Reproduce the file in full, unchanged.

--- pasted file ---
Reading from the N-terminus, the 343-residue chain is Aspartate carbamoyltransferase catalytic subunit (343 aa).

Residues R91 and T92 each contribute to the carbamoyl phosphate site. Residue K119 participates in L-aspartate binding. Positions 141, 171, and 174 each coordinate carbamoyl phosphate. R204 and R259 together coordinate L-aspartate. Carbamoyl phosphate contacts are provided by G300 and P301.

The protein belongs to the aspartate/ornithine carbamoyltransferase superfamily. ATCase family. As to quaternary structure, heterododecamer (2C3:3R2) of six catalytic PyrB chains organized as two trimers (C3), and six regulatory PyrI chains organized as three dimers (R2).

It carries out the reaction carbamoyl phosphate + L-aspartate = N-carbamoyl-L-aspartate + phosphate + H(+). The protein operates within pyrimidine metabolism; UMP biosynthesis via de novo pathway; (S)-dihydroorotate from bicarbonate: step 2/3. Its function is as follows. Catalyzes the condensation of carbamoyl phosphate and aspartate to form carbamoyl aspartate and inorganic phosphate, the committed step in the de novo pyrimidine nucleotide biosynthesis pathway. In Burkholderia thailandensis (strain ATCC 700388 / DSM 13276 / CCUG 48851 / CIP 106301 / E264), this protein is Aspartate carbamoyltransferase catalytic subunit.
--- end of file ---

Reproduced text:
Reading from the N-terminus, the 343-residue chain is Aspartate carbamoyltransferase catalytic subunit (343 aa).

Residues R91 and T92 each contribute to the carbamoyl phosphate site. Residue K119 participates in L-aspartate binding. Positions 141, 171, and 174 each coordinate carbamoyl phosphate. R204 and R259 together coordinate L-aspartate. Carbamoyl phosphate contacts are provided by G300 and P301.

The protein belongs to the aspartate/ornithine carbamoyltransferase superfamily. ATCase family. As to quaternary structure, heterododecamer (2C3:3R2) of six catalytic PyrB chains organized as two trimers (C3), and six regulatory PyrI chains organized as three dimers (R2).

It carries out the reaction carbamoyl phosphate + L-aspartate = N-carbamoyl-L-aspartate + phosphate + H(+). The protein operates within pyrimidine metabolism; UMP biosynthesis via de novo pathway; (S)-dihydroorotate from bicarbonate: step 2/3. Its function is as follows. Catalyzes the condensation of carbamoyl phosphate and aspartate to form carbamoyl aspartate and inorganic phosphate, the committed step in the de novo pyrimidine nucleotide biosynthesis pathway. In Burkholderia thailandensis (strain ATCC 700388 / DSM 13276 / CCUG 48851 / CIP 106301 / E264), this protein is Aspartate carbamoyltransferase catalytic subunit.